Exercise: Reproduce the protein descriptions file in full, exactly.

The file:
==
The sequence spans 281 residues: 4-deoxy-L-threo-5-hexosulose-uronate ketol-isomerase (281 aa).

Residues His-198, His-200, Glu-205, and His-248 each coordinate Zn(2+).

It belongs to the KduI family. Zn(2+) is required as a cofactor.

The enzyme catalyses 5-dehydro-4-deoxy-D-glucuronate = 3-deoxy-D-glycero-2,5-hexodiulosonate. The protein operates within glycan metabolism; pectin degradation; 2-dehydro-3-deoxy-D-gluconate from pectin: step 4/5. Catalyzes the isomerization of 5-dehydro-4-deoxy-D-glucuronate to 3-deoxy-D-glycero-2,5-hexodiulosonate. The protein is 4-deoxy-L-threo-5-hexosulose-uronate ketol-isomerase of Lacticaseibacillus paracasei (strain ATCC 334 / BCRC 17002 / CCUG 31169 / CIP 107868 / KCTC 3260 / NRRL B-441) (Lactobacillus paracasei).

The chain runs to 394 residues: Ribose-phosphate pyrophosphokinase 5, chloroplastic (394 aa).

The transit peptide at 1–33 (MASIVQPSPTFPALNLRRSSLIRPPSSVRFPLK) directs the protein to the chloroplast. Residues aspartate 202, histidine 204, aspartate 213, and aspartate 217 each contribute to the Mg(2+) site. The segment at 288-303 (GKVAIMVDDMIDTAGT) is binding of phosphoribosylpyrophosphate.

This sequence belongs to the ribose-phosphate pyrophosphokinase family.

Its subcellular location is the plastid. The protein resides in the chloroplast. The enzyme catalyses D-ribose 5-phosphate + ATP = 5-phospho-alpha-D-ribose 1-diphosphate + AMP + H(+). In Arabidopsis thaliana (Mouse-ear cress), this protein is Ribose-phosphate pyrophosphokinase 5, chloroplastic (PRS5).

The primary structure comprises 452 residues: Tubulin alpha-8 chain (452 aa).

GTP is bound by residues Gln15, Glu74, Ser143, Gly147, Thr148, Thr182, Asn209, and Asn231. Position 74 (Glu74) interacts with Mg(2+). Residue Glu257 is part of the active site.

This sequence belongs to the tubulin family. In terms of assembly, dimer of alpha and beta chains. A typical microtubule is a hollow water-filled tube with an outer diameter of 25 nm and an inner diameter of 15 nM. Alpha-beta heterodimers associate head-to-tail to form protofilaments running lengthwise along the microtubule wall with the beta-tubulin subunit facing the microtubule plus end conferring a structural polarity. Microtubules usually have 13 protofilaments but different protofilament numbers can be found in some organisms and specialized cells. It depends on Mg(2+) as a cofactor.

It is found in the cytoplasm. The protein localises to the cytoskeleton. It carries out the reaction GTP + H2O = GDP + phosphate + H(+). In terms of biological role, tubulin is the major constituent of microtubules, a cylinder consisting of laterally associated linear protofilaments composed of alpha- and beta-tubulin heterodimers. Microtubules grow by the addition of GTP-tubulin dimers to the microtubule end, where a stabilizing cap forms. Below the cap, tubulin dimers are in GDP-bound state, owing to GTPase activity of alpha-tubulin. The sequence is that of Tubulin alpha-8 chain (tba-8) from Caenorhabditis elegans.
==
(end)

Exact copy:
The sequence spans 281 residues: 4-deoxy-L-threo-5-hexosulose-uronate ketol-isomerase (281 aa).

Residues His-198, His-200, Glu-205, and His-248 each coordinate Zn(2+).

It belongs to the KduI family. Zn(2+) is required as a cofactor.

The enzyme catalyses 5-dehydro-4-deoxy-D-glucuronate = 3-deoxy-D-glycero-2,5-hexodiulosonate. The protein operates within glycan metabolism; pectin degradation; 2-dehydro-3-deoxy-D-gluconate from pectin: step 4/5. Catalyzes the isomerization of 5-dehydro-4-deoxy-D-glucuronate to 3-deoxy-D-glycero-2,5-hexodiulosonate. The protein is 4-deoxy-L-threo-5-hexosulose-uronate ketol-isomerase of Lacticaseibacillus paracasei (strain ATCC 334 / BCRC 17002 / CCUG 31169 / CIP 107868 / KCTC 3260 / NRRL B-441) (Lactobacillus paracasei).

The chain runs to 394 residues: Ribose-phosphate pyrophosphokinase 5, chloroplastic (394 aa).

The transit peptide at 1–33 (MASIVQPSPTFPALNLRRSSLIRPPSSVRFPLK) directs the protein to the chloroplast. Residues aspartate 202, histidine 204, aspartate 213, and aspartate 217 each contribute to the Mg(2+) site. The segment at 288-303 (GKVAIMVDDMIDTAGT) is binding of phosphoribosylpyrophosphate.

This sequence belongs to the ribose-phosphate pyrophosphokinase family.

Its subcellular location is the plastid. The protein resides in the chloroplast. The enzyme catalyses D-ribose 5-phosphate + ATP = 5-phospho-alpha-D-ribose 1-diphosphate + AMP + H(+). In Arabidopsis thaliana (Mouse-ear cress), this protein is Ribose-phosphate pyrophosphokinase 5, chloroplastic (PRS5).

The primary structure comprises 452 residues: Tubulin alpha-8 chain (452 aa).

GTP is bound by residues Gln15, Glu74, Ser143, Gly147, Thr148, Thr182, Asn209, and Asn231. Position 74 (Glu74) interacts with Mg(2+). Residue Glu257 is part of the active site.

This sequence belongs to the tubulin family. In terms of assembly, dimer of alpha and beta chains. A typical microtubule is a hollow water-filled tube with an outer diameter of 25 nm and an inner diameter of 15 nM. Alpha-beta heterodimers associate head-to-tail to form protofilaments running lengthwise along the microtubule wall with the beta-tubulin subunit facing the microtubule plus end conferring a structural polarity. Microtubules usually have 13 protofilaments but different protofilament numbers can be found in some organisms and specialized cells. It depends on Mg(2+) as a cofactor.

It is found in the cytoplasm. The protein localises to the cytoskeleton. It carries out the reaction GTP + H2O = GDP + phosphate + H(+). In terms of biological role, tubulin is the major constituent of microtubules, a cylinder consisting of laterally associated linear protofilaments composed of alpha- and beta-tubulin heterodimers. Microtubules grow by the addition of GTP-tubulin dimers to the microtubule end, where a stabilizing cap forms. Below the cap, tubulin dimers are in GDP-bound state, owing to GTPase activity of alpha-tubulin. The sequence is that of Tubulin alpha-8 chain (tba-8) from Caenorhabditis elegans.